It does take a lot of effort and time to switch sleeping positions. However, your day-to-day health will thank you for it.
To take you through the process, we will first discuss the stomach-to-side sleeping transition and then the side-to-back sleeping transition.
For those that sleep on their stomach, investing in a body pillow will be the easiest and most comfortable way to transition to the healthier side sleeping style. We suggest a U or C shaped pillow as the best pillows for the job. In this example, we will be using a U shaped body pillow to describe the technique.
(The technique can be easily applied to the C-shaped body pillow as well.)
After you’ve obtained your body pillow, position yourself on your side in between the pillow’s two limbs. From here, place your head at the curve and loop your arms around the portion of the pillow in front of you. Then, place the lower pillow’s limb between your knees.
Congratulations! You’re in a perfectly aligned side sleeping position.
In this position, the pillow corrects your neck and hip alignments, and provides a back and front alignment to stop you from flipping over into your preferred sleeping position.
Body pillows can be expensive. So, just in case dropping $70 on a body pillow isn’t in your budget, it can be replaced with multiple pillows.
A body pillow would be useful in this transition too. Once again, the body pillow can be replaced with multiple pillows for those on a tight budget, with the understanding that it may not be as effective.
First, lay down in the U-shaped body pillow with your head resting on the center of the arch. After, take an end section of one of the pillows limbs or a wedge pillow and place it under your knees.
This pillow arrangement will discourage you from turning back to your preferred way of sleeping and secure your position on your back.
The Best Pillows for Neck Pain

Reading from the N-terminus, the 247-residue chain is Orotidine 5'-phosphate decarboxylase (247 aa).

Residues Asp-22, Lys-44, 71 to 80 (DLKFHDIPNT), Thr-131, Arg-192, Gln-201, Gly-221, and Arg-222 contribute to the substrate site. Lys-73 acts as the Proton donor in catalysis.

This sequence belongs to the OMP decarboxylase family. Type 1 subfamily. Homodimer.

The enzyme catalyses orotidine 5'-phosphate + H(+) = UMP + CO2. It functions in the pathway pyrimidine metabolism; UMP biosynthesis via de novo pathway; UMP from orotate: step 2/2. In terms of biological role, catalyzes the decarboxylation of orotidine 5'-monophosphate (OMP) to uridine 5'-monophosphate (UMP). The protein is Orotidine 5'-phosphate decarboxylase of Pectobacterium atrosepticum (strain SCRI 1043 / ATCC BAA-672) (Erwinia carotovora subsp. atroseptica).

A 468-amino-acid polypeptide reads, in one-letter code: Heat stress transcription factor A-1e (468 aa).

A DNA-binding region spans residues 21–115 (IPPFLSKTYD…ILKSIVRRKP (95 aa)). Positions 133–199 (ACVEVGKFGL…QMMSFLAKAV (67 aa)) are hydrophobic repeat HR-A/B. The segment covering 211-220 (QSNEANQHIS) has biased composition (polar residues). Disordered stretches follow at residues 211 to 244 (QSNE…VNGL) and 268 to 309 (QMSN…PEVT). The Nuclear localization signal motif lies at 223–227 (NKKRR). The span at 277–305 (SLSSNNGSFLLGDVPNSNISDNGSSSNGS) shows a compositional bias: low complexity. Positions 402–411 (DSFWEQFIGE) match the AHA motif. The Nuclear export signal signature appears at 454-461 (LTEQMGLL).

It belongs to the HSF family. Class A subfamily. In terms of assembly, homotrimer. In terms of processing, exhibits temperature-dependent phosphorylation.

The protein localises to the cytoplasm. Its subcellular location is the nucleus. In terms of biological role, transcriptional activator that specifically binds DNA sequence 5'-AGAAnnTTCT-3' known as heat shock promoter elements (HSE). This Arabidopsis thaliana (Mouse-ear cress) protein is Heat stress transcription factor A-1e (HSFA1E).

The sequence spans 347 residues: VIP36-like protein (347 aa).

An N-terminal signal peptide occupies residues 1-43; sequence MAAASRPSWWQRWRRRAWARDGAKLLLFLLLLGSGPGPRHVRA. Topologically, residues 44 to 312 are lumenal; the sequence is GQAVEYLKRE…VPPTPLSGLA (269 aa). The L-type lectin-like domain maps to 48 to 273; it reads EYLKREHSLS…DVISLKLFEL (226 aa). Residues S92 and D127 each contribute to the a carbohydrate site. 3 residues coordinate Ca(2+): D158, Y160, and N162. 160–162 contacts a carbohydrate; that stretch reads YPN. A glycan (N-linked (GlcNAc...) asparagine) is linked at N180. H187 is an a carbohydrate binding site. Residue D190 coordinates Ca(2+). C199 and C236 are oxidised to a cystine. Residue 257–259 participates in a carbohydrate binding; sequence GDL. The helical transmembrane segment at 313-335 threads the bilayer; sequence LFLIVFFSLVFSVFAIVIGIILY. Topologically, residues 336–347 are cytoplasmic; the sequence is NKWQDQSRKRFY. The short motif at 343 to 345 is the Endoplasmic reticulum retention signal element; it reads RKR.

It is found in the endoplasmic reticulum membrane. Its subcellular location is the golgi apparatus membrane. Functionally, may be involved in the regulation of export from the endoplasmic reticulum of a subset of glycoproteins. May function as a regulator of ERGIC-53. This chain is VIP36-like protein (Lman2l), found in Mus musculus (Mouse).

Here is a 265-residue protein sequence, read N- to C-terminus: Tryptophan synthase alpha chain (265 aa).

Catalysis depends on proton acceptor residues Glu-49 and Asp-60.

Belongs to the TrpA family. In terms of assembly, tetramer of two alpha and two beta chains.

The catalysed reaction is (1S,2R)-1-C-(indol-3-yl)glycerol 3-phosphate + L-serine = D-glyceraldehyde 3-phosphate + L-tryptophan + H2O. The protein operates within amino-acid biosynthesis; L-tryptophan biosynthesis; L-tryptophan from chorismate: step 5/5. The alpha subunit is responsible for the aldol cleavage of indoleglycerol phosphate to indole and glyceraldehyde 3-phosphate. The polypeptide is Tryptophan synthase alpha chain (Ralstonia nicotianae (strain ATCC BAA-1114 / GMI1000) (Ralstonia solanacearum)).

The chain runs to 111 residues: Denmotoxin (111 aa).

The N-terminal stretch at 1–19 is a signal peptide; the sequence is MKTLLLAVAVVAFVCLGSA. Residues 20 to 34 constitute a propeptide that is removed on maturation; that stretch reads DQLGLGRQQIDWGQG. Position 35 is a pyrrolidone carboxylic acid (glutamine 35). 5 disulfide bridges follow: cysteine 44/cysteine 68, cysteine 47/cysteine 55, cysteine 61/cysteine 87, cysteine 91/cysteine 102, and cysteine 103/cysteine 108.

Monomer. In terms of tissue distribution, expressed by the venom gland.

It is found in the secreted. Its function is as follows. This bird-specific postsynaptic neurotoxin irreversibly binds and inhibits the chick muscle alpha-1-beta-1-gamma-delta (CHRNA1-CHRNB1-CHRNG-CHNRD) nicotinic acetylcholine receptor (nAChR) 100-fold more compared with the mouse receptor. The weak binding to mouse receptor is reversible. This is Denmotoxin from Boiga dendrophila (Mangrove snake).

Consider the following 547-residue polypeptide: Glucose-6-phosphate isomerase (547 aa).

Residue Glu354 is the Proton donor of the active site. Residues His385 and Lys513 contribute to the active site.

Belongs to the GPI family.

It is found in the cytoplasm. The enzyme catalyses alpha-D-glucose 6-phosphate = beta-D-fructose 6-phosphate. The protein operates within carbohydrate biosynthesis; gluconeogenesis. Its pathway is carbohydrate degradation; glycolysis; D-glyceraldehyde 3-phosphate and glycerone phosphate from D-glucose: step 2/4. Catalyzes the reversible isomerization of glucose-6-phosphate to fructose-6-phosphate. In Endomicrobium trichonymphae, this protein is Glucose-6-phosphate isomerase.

We recommended finding pillows that support the head, neck, hips, and back and/or front. A good pillow fills the gaps between your body and the bed. The use of a head pillow higher under the neck and lower under the head will amend the strain in your neck and allow muscles and tendons to slacken. A recent study found people with chronic neck pain often find relief simply from switching their pillow to a latex or polyester alternative.
As a general rule, the center of your nose should be in alignment with your belly button. This will stop your neck muscles from straining through the night.
Pillows that are too high and stiff will result in the neck staining over the course of the night, leading to a stiff neck. Research shows that an incorrect pillow height can make it hard to breathe, resulting in sleep disruption.
Pillows that are too flat will cause the neck to fall back, which causes the neck to extend, leading to muscle and ligament straining.
Even if you already sleep in the healthiest position, the wrong pillow can still cause prolonged neck strain. As suggested by Harvard Health Publishing, a back sleeper should have a rounded pillow with a flat cushion to support the natural curve of your neck into a relaxing, neutral position.
These specialized pillows can be bought to support the curve of your neck. Or, a little DIY action can do wonders as well. Just take a rolled-up towel and insert it into the pillowcase where your neck will rest.
Feather pillows will conform to the neck. They flatten over time and need to be fluffed often. However, they are well rated as pain-relieving pillows.
Memory Foam Pillows
Memory foam pillows also contour to the neck and head. They come in a variety of firmness options and have been known to alleviate discomfort in the neck and shoulders. They’re high maintenance but have a longer lifespan than most other pillows. In addition to memory foam pillows, many sleepers have found pain relief by switching to a memory foam mattress, as well.
These pillows are large oversized pillows that come in several different shapes: I-shape, U-shape, C-shape, L-shape.
Many have found that body pillows relieved symptoms of pain and made sleeping more comfortable. This type of pillow is highly recommended to side sleepers, pregnant women, elderly, athletes, those recovering from surgery.